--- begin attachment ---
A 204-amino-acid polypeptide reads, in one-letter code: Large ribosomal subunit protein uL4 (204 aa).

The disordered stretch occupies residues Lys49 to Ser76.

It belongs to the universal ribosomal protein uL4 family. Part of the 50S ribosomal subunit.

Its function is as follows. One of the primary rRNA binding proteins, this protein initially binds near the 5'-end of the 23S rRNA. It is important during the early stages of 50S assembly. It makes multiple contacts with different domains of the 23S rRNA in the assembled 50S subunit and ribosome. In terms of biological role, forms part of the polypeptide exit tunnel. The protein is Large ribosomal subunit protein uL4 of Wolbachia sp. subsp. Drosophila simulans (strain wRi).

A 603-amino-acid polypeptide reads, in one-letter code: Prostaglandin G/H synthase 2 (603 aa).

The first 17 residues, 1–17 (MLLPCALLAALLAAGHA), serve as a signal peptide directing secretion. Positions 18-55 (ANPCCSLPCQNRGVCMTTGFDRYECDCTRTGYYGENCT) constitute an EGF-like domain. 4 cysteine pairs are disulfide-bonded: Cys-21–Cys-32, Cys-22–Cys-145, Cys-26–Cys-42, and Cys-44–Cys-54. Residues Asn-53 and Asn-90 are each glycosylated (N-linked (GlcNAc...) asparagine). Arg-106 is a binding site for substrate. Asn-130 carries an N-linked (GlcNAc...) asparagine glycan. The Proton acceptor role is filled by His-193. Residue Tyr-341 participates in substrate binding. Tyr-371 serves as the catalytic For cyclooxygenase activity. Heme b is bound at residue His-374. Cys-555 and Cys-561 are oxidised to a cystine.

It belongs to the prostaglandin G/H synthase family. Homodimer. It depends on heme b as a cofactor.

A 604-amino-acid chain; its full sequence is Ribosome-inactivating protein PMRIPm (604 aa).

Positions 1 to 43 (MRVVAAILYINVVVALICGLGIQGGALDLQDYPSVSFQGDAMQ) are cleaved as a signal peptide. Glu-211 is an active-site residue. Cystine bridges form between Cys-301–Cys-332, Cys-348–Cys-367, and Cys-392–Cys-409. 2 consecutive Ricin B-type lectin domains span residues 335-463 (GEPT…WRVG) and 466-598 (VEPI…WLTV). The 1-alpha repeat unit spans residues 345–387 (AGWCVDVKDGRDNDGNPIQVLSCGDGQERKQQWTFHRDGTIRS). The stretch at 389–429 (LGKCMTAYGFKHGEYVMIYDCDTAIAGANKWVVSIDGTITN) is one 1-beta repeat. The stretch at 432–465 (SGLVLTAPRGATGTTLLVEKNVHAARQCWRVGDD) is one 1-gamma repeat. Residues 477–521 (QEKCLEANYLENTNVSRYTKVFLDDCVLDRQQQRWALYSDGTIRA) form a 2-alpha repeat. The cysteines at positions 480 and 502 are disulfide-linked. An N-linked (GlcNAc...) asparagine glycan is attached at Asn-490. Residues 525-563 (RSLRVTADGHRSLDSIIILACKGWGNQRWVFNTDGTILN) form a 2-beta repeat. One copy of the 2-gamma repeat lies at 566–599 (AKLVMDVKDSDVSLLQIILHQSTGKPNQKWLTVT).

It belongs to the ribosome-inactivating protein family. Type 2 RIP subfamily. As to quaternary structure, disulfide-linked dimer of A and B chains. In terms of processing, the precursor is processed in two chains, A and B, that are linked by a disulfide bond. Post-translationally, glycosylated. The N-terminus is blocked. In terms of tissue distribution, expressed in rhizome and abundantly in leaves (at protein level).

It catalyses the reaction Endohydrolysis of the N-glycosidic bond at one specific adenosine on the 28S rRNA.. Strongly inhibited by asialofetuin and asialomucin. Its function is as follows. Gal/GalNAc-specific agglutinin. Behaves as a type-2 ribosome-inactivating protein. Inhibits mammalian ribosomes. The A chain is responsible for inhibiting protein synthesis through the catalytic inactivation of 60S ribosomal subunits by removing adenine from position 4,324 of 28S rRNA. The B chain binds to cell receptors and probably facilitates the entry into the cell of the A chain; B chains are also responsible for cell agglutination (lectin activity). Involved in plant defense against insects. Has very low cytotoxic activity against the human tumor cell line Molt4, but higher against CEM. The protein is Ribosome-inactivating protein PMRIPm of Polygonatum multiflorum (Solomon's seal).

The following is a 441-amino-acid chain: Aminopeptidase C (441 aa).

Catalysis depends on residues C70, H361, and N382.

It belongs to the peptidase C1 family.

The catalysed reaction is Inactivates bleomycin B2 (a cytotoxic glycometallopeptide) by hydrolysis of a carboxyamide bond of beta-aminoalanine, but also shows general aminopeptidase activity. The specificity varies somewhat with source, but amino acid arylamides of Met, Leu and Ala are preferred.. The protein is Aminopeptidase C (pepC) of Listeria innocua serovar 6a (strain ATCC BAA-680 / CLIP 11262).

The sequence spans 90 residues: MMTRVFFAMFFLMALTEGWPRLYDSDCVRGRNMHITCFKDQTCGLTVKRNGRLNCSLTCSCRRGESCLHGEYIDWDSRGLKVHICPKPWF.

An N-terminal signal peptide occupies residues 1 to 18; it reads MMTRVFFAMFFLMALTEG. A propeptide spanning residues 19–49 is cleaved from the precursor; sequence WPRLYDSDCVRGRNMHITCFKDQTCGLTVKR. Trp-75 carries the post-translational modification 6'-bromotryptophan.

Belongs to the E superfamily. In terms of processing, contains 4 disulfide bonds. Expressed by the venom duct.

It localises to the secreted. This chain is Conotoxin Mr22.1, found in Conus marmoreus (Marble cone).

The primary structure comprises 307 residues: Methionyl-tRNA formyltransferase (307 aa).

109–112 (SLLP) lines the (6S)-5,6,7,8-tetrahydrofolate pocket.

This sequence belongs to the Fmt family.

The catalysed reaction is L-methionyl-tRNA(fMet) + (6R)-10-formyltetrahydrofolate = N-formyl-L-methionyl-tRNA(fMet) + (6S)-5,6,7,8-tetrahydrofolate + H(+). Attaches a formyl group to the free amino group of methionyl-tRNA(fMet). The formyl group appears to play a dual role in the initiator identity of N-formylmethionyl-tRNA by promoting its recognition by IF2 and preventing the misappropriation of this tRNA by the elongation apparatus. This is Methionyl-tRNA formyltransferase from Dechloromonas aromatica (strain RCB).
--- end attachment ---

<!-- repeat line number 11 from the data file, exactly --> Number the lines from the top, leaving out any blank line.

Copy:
It catalyses the reaction Endohydrolysis of the N-glycosidic bond at one specific adenosine on the 28S rRNA.. Strongly inhibited by asialofetuin and asialomucin. Its function is as follows. Gal/GalNAc-specific agglutinin. Behaves as a type-2 ribosome-inactivating protein. Inhibits mammalian ribosomes. The A chain is responsible for inhibiting protein synthesis through the catalytic inactivation of 60S ribosomal subunits by removing adenine from position 4,324 of 28S rRNA. The B chain binds to cell receptors and probably facilitates the entry into the cell of the A chain; B chains are also responsible for cell agglutination (lectin activity). Involved in plant defense against insects. Has very low cytotoxic activity against the human tumor cell line Molt4, but higher against CEM. The protein is Ribosome-inactivating protein PMRIPm of Polygonatum multiflorum (Solomon's seal).